by: Frederick Boucher [ ]
Originally published on:
Imperial Japanese Army Type 41 75 mm Mountain Gun
Mfg. ID: FM-38
Fine Molds fills the void of Imperial Japanese subjects with an impressive selection of models, including this 1/35 mountain gun with crew.
BackgroundThe Type 41 75 mm mountain gun is a Japanese license-built copy of the Krupp M.08 mountain gun. The Type 41 number was designated for the year the gun was accepted,the 41st year of Emperor Meiji's reign, 1898 in the Gregorian calendar. After it was superseded by the Type 94 75 mm mountain gun, it was then used as an infantry "regimental" gun, deployed 4 to each infantry regiment, and referred to as "Rentai Ho" (regimental artillery). Two gun shields were produced for the weapon, an early type, which folded into thirds, and a late type, which folded in half.*
These guns were encountered everywhere Imperial Japan spread their Greater East Asia Co-Prosperity Sphere. The weight of the assembled weapon was 1,200 pounds.
This weapon was originally the standard pack artillery weapon, but when it was largely superseded by the Model 94 (1934) 75-mm mountain (pack) gun, it was then used as an infantry "regimental" gun. It is widely distributed throughout the Japanese army. It has an interrupted screw type breechblock and a hydrospring recoil mechanism. There are no equalizers or equilibrators. The markings [Not reproducible - reviewer.] which appear on the barrel, mean "41 model mountain gun."
This weapon may be easily and quickly disassembled for pack into loads, the maximum weight of each being approximately 200 pounds. Actual firing of the weapon at a range of 3,200 yards resulted in 75 percent of the rounds falling in a rectangle 20 by 30 yards.**
The modelFine Molds packages the model in a conventional lid-tray box. Inside is an instruction sheet and a sealed plastic bag of a decal sheet and four sprues of 131 ochre parts. Molding of the parts is excellent with sharp detail and fine pieces yet no flash, normally visible ejector circles, minimal mold seams, and no sink marks. Very fine detailed parts are reproduced, both relief and recessed, as authenticity demands: pins, bolts, nuts; gun sight. The hidden underside of the seats have nail detail! The breech has a rough texture which I leave to artillery experts to verify the accuracy of. Some parts are so fine that extra caution should be used so as not to damage the pieces with excess glue. Additionally, smaller parts may be difficult to handle without fine tweezers. The kit is amazingly detailed, most subcomponents are two or more pieces. Even the gunner and loader seats have separate supports, the breech is five pieces!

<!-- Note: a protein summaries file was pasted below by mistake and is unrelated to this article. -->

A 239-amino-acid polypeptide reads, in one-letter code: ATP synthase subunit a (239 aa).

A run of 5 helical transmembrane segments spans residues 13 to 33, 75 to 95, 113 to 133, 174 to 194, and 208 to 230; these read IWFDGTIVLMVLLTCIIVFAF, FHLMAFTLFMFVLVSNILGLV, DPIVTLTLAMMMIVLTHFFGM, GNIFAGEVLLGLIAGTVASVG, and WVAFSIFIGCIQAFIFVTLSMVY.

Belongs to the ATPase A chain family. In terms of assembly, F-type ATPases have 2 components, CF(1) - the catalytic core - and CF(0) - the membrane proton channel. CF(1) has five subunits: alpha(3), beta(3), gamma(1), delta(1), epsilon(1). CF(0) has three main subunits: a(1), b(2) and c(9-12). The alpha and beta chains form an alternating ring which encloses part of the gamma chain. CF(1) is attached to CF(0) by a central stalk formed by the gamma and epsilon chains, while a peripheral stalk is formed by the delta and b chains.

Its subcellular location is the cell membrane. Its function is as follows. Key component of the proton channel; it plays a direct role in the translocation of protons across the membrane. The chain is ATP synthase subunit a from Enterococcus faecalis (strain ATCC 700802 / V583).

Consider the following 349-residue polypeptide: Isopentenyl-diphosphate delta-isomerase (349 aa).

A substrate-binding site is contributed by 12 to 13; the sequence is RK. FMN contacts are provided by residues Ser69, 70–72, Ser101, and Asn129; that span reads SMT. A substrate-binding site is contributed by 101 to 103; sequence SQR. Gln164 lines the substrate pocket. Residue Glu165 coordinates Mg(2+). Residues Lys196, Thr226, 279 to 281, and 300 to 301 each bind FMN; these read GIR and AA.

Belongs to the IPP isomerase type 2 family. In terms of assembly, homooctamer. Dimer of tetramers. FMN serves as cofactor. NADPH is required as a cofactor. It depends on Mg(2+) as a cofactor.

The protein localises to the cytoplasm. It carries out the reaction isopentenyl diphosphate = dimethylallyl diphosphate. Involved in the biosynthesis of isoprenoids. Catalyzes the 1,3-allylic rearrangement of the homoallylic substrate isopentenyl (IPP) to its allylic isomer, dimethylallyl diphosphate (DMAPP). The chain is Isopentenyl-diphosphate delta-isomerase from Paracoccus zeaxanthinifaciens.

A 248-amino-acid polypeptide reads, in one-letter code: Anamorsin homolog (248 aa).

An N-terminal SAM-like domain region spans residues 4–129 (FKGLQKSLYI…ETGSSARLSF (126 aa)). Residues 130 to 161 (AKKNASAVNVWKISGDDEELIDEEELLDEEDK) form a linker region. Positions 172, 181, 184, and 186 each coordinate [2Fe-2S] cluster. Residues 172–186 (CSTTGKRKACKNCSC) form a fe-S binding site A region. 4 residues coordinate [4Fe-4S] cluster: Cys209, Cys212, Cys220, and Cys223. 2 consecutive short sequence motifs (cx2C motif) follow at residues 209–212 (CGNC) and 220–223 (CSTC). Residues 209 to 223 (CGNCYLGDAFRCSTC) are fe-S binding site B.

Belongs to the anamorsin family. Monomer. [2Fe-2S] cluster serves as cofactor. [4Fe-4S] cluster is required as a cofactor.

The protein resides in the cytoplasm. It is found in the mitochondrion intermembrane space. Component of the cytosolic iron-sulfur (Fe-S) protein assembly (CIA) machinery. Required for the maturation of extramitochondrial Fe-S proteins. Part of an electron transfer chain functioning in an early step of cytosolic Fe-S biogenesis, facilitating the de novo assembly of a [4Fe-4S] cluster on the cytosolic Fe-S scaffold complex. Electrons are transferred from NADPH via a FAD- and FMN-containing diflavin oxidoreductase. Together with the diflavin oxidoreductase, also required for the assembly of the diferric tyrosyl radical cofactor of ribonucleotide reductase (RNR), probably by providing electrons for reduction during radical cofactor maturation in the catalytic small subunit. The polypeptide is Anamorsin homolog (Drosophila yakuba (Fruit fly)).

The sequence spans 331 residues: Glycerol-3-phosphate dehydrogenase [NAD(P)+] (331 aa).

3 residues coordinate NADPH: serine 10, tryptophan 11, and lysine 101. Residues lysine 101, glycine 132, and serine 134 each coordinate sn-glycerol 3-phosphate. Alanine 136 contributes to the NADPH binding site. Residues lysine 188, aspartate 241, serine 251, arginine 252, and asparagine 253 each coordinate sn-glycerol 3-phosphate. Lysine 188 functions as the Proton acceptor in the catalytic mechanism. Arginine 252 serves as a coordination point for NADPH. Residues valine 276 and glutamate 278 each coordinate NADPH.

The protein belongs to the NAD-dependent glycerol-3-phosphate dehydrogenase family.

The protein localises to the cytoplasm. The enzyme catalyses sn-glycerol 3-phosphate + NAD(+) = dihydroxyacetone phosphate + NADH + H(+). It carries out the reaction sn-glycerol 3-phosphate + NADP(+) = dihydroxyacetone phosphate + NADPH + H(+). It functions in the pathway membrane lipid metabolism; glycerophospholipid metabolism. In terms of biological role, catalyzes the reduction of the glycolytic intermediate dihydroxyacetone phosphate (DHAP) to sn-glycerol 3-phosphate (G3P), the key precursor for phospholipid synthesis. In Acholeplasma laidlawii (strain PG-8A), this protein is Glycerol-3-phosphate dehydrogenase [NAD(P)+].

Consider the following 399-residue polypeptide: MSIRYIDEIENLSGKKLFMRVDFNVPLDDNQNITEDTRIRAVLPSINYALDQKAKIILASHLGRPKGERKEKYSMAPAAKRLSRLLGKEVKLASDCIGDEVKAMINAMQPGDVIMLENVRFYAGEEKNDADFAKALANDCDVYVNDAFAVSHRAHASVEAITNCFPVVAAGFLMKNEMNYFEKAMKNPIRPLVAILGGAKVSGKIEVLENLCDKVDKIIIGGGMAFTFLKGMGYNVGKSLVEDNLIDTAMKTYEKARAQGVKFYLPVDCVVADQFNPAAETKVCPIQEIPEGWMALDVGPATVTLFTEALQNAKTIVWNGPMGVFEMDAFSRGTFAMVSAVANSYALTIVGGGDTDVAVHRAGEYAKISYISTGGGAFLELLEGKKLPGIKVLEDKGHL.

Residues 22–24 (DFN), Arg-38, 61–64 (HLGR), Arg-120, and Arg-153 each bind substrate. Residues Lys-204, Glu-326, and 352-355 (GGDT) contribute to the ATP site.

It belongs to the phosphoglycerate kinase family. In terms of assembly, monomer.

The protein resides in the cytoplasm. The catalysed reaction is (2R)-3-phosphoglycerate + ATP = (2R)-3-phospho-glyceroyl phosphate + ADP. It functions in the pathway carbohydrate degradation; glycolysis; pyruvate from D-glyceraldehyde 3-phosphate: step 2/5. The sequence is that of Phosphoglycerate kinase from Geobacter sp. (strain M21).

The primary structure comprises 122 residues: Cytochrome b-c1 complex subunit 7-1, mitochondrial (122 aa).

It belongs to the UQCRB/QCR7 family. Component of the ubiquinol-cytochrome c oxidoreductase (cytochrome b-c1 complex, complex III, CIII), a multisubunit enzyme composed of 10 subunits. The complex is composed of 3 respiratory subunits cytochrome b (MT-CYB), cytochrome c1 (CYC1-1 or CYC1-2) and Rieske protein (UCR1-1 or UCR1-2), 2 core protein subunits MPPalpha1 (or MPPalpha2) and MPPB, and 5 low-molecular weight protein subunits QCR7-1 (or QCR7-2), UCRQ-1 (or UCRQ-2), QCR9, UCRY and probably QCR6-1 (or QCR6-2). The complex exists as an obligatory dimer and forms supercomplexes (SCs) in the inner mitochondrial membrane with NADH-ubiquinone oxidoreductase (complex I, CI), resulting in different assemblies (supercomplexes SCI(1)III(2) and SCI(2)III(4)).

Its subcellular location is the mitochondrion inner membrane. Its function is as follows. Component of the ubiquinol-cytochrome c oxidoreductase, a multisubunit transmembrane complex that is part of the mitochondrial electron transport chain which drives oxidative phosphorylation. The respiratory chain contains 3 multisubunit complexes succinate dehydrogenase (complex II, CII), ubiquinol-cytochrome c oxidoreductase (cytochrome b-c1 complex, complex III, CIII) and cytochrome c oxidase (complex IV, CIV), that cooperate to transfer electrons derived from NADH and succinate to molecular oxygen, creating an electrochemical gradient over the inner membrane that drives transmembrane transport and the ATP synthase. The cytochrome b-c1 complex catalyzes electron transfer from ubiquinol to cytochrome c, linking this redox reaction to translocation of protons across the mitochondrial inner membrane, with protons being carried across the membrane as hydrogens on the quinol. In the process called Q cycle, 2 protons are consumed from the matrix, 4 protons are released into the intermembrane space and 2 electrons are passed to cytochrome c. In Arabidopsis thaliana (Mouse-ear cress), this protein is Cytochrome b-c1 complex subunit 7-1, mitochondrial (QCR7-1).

This model Type 41 75mm mountain gun kit is semi-modular; Fine Molds also offers FM39, a Type 41 75mm mountain gun version with the simpler gun shield and figures. The four sprues are:
Sprue A of 44 pieces for the mountain gun, a few of which are not used on this version. It also holds three rounds of ammunition and a trio of expended casings.
Sprue B holds 10 parts: early type shield and support; seat supports; wheel hub caps; ammunition canister.
Sprue D holds 24 parts for assembly of the four gun crew figures. Each has separate legs, arms, torso and heads. Each figure is scultpted as wearing the 98 Shiki Gun-i/Type 98 Army Blouse with fold-down collar and 98 Shiki Gun-ko/Type 98 Army trousers, with puttees (Kya-han) and Showa Type 5 boots (Sho- 5 Shiki Hen-jyou-ka). Puttees are molded with the crossed tapes often seen on Japanese troops. The blouse and pants were produced in both a winter and summer weight material. Judging by the relative chubbiness of the crew I presume they simulate the winter wear.
Sprue Z is a treasure trove of infantry weapons! Many are shown on the instruction sheet shaded to denote not used with this kit. Those in boldface are used with this set: